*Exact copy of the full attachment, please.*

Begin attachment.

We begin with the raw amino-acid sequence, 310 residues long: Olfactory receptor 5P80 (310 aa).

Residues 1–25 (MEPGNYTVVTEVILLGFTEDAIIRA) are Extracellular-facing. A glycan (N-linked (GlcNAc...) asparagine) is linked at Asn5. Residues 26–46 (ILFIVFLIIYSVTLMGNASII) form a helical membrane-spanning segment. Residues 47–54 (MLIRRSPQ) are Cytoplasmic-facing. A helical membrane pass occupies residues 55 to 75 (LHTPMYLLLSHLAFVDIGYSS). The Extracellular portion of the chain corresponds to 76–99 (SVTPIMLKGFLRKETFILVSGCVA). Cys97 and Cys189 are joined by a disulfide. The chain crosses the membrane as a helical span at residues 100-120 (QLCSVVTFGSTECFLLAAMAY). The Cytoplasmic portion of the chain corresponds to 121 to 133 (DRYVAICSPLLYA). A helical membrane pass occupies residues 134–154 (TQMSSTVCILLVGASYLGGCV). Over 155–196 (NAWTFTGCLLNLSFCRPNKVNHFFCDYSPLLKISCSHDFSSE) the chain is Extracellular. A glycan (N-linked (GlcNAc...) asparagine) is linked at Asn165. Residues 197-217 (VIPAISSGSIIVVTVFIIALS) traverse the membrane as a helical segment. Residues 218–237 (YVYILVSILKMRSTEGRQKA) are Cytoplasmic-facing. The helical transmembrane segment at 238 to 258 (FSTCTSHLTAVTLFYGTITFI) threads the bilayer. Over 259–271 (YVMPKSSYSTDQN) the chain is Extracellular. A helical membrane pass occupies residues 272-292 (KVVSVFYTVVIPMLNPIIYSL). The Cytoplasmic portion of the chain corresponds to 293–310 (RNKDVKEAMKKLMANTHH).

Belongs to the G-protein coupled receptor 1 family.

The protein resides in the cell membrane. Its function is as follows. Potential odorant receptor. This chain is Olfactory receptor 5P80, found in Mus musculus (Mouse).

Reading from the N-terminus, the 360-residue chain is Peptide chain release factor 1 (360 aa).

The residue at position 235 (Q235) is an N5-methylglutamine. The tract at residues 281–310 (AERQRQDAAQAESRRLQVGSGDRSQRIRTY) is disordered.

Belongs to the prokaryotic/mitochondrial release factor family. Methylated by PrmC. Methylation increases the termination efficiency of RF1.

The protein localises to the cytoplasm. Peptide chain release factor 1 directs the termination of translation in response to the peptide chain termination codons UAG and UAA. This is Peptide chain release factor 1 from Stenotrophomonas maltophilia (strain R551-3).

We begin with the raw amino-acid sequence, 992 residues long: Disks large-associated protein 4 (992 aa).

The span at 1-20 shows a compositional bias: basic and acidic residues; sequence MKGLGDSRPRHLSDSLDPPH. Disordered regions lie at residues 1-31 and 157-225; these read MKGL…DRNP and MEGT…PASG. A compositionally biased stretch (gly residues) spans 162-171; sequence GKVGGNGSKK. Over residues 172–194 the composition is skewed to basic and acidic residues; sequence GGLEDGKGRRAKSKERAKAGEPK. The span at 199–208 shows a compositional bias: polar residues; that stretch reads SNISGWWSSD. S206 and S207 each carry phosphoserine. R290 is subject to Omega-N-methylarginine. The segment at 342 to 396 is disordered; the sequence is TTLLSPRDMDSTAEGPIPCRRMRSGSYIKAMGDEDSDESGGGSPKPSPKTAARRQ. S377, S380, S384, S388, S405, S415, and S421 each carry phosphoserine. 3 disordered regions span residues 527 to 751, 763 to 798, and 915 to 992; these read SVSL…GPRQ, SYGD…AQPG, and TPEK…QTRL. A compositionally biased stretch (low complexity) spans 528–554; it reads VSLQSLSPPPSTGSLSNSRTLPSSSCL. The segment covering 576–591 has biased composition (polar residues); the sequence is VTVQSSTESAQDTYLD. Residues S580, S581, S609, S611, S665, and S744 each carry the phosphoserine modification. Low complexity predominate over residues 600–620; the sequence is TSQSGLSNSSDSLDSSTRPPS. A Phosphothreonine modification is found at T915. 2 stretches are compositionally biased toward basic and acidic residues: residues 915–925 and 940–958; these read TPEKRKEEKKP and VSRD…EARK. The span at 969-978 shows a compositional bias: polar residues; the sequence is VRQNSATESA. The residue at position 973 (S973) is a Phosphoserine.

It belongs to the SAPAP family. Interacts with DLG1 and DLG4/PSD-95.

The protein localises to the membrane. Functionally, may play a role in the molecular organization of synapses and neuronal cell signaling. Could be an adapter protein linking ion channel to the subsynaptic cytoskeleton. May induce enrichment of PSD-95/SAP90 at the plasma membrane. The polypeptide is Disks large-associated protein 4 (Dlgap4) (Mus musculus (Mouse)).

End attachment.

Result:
We begin with the raw amino-acid sequence, 310 residues long: Olfactory receptor 5P80 (310 aa).

Residues 1–25 (MEPGNYTVVTEVILLGFTEDAIIRA) are Extracellular-facing. A glycan (N-linked (GlcNAc...) asparagine) is linked at Asn5. Residues 26–46 (ILFIVFLIIYSVTLMGNASII) form a helical membrane-spanning segment. Residues 47–54 (MLIRRSPQ) are Cytoplasmic-facing. A helical membrane pass occupies residues 55 to 75 (LHTPMYLLLSHLAFVDIGYSS). The Extracellular portion of the chain corresponds to 76–99 (SVTPIMLKGFLRKETFILVSGCVA). Cys97 and Cys189 are joined by a disulfide. The chain crosses the membrane as a helical span at residues 100-120 (QLCSVVTFGSTECFLLAAMAY). The Cytoplasmic portion of the chain corresponds to 121 to 133 (DRYVAICSPLLYA). A helical membrane pass occupies residues 134–154 (TQMSSTVCILLVGASYLGGCV). Over 155–196 (NAWTFTGCLLNLSFCRPNKVNHFFCDYSPLLKISCSHDFSSE) the chain is Extracellular. A glycan (N-linked (GlcNAc...) asparagine) is linked at Asn165. Residues 197-217 (VIPAISSGSIIVVTVFIIALS) traverse the membrane as a helical segment. Residues 218–237 (YVYILVSILKMRSTEGRQKA) are Cytoplasmic-facing. The helical transmembrane segment at 238 to 258 (FSTCTSHLTAVTLFYGTITFI) threads the bilayer. Over 259–271 (YVMPKSSYSTDQN) the chain is Extracellular. A helical membrane pass occupies residues 272-292 (KVVSVFYTVVIPMLNPIIYSL). The Cytoplasmic portion of the chain corresponds to 293–310 (RNKDVKEAMKKLMANTHH).

Belongs to the G-protein coupled receptor 1 family.

The protein resides in the cell membrane. Its function is as follows. Potential odorant receptor. This chain is Olfactory receptor 5P80, found in Mus musculus (Mouse).

Reading from the N-terminus, the 360-residue chain is Peptide chain release factor 1 (360 aa).

The residue at position 235 (Q235) is an N5-methylglutamine. The tract at residues 281–310 (AERQRQDAAQAESRRLQVGSGDRSQRIRTY) is disordered.

Belongs to the prokaryotic/mitochondrial release factor family. Methylated by PrmC. Methylation increases the termination efficiency of RF1.

The protein localises to the cytoplasm. Peptide chain release factor 1 directs the termination of translation in response to the peptide chain termination codons UAG and UAA. This is Peptide chain release factor 1 from Stenotrophomonas maltophilia (strain R551-3).

We begin with the raw amino-acid sequence, 992 residues long: Disks large-associated protein 4 (992 aa).

The span at 1-20 shows a compositional bias: basic and acidic residues; sequence MKGLGDSRPRHLSDSLDPPH. Disordered regions lie at residues 1-31 and 157-225; these read MKGL…DRNP and MEGT…PASG. A compositionally biased stretch (gly residues) spans 162-171; sequence GKVGGNGSKK. Over residues 172–194 the composition is skewed to basic and acidic residues; sequence GGLEDGKGRRAKSKERAKAGEPK. The span at 199–208 shows a compositional bias: polar residues; that stretch reads SNISGWWSSD. S206 and S207 each carry phosphoserine. R290 is subject to Omega-N-methylarginine. The segment at 342 to 396 is disordered; the sequence is TTLLSPRDMDSTAEGPIPCRRMRSGSYIKAMGDEDSDESGGGSPKPSPKTAARRQ. S377, S380, S384, S388, S405, S415, and S421 each carry phosphoserine. 3 disordered regions span residues 527 to 751, 763 to 798, and 915 to 992; these read SVSL…GPRQ, SYGD…AQPG, and TPEK…QTRL. A compositionally biased stretch (low complexity) spans 528–554; it reads VSLQSLSPPPSTGSLSNSRTLPSSSCL. The segment covering 576–591 has biased composition (polar residues); the sequence is VTVQSSTESAQDTYLD. Residues S580, S581, S609, S611, S665, and S744 each carry the phosphoserine modification. Low complexity predominate over residues 600–620; the sequence is TSQSGLSNSSDSLDSSTRPPS. A Phosphothreonine modification is found at T915. 2 stretches are compositionally biased toward basic and acidic residues: residues 915–925 and 940–958; these read TPEKRKEEKKP and VSRD…EARK. The span at 969-978 shows a compositional bias: polar residues; the sequence is VRQNSATESA. The residue at position 973 (S973) is a Phosphoserine.

It belongs to the SAPAP family. Interacts with DLG1 and DLG4/PSD-95.

The protein localises to the membrane. Functionally, may play a role in the molecular organization of synapses and neuronal cell signaling. Could be an adapter protein linking ion channel to the subsynaptic cytoskeleton. May induce enrichment of PSD-95/SAP90 at the plasma membrane. The polypeptide is Disks large-associated protein 4 (Dlgap4) (Mus musculus (Mouse)).